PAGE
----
Maximum Input Wattage

As with the EPEVER Controller and the Renogy Rover, the Victron Energy SmartSolar MPPT is suitable for a solar system with a battery voltage of 12v and 24v. When connected to a 12v system, it can take a maximum input wattage of up to 195 watts. Then with a 24v system, it can handle a maximum of 390 watts.

The maximum input wattages of the Victron Energy SmartSolar MPPT might be lower than those of the EPEVER Controller and the Renogy Rover. However, since it pushes about 25% to 30% more current to the battery than a PWM would, we doubt the input wattages will be too much of an issue.

Maximum Charge Current

The Victron Energy SmartSolar MPPT has a charge current of around 15 amps. This is less than what the Renogy Rover and the EPEVER Controller offer, but it is pretty decent all the same.

The Victron Energy SmartSolar MPPT offers 8 battery settings, meaning you can use it with various battery types, including lithium, sealed, and flooded batteries. It would even work on a battery at 0%, as long as titis not damaged.

Apart from the above, the Victron Energy SmartSolar MPPT is packed with multiple safety features against system faults such as short circuits. With the said features, your battery is unlikely to go bad from circuit malfunctions. But you should still ensure you install the charge controller correctly, or things may go bad.

Like the Renogy Rover and the EPEVER Controller, the Victron Energy SmartSolar MPPT allows for remote monitoring. However, unlike those other two, you do not have to buy any extra accessories.

The Victron Energy SmartSolar MPPT comes with an inbuilt Bluetooth that allows you to pair the charge controller to a smartphone through the VictronConnect app. Once connected, you can monitor and adjust the settings from your phone.

If you cannot work with the VictronConnect app, you can also monitor the charge controller through the internet using the Victron Remote Management Portal.

Unlike the Renogy Rover and the EPEVER Controller, the Victron Energy SmartSolar MPPT does not have buttons or an LCD screen. So, you can only control it through the app or the portal.

Pros

  • Peak conversion efficiency is the joint-highest on the list – alongside the other two MPPT controllers.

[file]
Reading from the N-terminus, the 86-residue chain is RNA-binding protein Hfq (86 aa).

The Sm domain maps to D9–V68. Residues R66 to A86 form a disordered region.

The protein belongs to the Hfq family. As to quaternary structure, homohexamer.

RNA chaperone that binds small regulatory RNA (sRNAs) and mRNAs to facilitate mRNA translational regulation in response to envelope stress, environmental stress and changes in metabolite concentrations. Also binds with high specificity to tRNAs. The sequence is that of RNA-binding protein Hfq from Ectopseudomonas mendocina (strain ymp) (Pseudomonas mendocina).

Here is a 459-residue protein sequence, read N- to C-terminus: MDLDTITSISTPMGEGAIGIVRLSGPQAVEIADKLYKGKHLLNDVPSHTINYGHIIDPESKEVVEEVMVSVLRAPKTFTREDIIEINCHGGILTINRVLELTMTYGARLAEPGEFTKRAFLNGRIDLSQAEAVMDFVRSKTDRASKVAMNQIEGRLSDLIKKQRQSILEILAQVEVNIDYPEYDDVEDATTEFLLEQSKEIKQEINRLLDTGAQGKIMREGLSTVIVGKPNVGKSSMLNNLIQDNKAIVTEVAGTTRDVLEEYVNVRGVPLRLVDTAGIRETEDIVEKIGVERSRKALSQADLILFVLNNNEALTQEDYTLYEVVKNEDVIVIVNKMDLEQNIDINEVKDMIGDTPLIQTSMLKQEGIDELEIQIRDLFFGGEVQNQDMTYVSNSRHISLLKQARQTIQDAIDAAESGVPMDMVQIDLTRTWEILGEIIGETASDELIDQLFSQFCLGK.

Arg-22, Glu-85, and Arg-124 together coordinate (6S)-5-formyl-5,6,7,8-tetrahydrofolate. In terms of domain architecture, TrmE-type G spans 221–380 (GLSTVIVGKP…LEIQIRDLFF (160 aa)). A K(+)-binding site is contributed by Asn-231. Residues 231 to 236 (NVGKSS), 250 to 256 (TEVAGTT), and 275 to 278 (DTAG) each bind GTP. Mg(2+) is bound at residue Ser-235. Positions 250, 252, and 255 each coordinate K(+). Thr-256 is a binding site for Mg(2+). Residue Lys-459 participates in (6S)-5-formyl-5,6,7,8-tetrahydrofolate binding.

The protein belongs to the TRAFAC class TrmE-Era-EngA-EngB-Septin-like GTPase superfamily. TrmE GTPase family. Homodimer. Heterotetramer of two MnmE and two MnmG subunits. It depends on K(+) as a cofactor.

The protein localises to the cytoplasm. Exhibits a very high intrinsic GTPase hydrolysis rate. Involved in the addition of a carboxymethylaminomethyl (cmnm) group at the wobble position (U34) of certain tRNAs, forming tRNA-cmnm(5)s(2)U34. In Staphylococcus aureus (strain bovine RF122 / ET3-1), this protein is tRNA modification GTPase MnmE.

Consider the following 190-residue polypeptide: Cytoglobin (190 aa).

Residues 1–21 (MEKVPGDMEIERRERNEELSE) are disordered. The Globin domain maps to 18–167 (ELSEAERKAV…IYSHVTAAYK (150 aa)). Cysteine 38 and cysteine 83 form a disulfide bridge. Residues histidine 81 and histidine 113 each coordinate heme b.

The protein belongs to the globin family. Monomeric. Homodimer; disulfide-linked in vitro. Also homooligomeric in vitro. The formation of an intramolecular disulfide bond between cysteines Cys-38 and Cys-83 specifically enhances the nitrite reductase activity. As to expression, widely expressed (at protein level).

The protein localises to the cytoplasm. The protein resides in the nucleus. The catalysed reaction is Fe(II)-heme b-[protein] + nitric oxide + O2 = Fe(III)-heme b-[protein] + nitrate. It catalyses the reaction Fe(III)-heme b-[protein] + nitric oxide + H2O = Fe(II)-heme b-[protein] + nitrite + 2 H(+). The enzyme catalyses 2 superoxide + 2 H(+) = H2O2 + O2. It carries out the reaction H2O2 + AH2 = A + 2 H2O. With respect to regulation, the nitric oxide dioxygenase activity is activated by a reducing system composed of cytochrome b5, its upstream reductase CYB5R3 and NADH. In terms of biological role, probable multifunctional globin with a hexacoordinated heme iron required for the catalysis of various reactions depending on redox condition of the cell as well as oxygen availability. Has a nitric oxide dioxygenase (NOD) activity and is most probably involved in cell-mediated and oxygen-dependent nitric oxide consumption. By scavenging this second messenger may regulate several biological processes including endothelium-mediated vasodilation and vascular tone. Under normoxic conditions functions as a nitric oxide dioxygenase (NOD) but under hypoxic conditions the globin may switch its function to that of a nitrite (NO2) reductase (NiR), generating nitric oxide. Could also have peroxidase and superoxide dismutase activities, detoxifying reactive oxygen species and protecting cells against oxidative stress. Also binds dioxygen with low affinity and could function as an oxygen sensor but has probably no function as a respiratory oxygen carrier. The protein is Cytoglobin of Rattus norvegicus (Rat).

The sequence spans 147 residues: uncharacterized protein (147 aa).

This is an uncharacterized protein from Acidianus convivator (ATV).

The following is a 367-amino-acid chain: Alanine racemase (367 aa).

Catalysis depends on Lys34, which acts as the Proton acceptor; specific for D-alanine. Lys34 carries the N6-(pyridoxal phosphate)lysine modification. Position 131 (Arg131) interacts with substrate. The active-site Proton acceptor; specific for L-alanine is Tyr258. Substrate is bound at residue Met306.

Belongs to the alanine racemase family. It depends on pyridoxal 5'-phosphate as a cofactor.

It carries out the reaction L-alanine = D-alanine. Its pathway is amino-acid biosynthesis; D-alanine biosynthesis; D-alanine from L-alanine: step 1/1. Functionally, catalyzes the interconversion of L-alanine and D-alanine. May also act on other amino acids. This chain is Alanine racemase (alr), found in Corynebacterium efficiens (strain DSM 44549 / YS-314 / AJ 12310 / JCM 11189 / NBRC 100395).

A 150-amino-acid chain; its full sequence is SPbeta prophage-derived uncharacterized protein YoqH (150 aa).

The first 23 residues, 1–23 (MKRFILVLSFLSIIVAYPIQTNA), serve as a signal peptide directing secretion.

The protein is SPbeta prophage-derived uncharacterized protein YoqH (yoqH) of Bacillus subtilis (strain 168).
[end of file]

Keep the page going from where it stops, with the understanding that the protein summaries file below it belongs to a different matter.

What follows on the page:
• MPPT system blocks reverse current flow and promote current flow to the battery, making the charging process more efficient.
  • Its input voltage is pretty high – second only to the Renogy Rover and the EPEVER Controller.
  • Remarkable charge current – but the Renogy Rover and the EPEVER Controller offer higher charge currents.
  • Comes with inbuilt Bluetooth. So, you never have to get an extra accessory to use the wireless Bluetooth management system.

Cons

  • It does not come with a screen or buttons. So, you can only control it through the app or the portal.
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4. Binen 30A Solar Charge Controller

Binen 30A Solar Charge Controller

About the Product

The Binen 30A is one of three PWM solar charge controllers in our review, and of the three, it offers the highest peak conversion efficiency, input voltage, input wattage, and charge current.

Of course, the MPPT charge controllers trump the PWM controllers. So, we will sparingly compare the PWM controllers to the MPPT solar charge controllers.

Our Review

The peak conversion efficiency of the Binen 30A is around 76%. Amongst the PWM controllers, only the Bienen 20A matches this level of efficiency. The Renogy Wanderer falls short slightly.

Maximum Input Voltage

The Binen 30A can handle a maximum input voltage of up to 50 volts. While the other two PWM charge controllers can handle the same maximum voltage from solar panels, we reviewed every MPPT solar charge controller wan handle higher voltages.

Maximum Input Wattage

As with every one of the MPPT controllers, the Binen 30A was made for use with a solar energy system with a battery voltage of 12v or 24v. When used with a 12v system, the maximum input wattage is 390 W. Then, with a 24v system, the maximum input wattage is 780W. These maximum input wattages are the highest of any of the PWM solar charge controllers.

While those maximum input wattages are higher than those of the Renogy Rover and the Victron Energy SmartSolar MPPT, it may not make much difference. MPPTs seek out additional energy from solar panels and channel such energy to charging the battery. But PWMs do not.

So, the Renogy Rover and the Victron Energy SmartSolar MPPT may just deliver better than the Binen 30A even when their input wattages are lower.

Maximum Charge Current

Of the 3 PWMs, the Binen 30A has the highest charge current – 30 A. It goes without saying, but with 30 amps, the Binen 30A will offer relatively faster charging than the other two PWMs.

Unlike the MPPTs, the Binen 30A is suitable only for lead-acid batteries such as OPEN, GEL, and AGM. It should not be used with lithium batteries, nickel hydride batteries, or other non-lead-acid batteries.

The Binen 30A comes with multiple safety features for electronic protection. It comes with reverse polarity protection, short circuit protection, overload protection, and open-circuit protection.

Besides the various protective features, the Binen 30A comes with value-added features such as dual USB ports. With these ports, you can charge mobile devices directly from the solar charge controller. You may consider choosing this as your RV solar charge controller if you love this feature.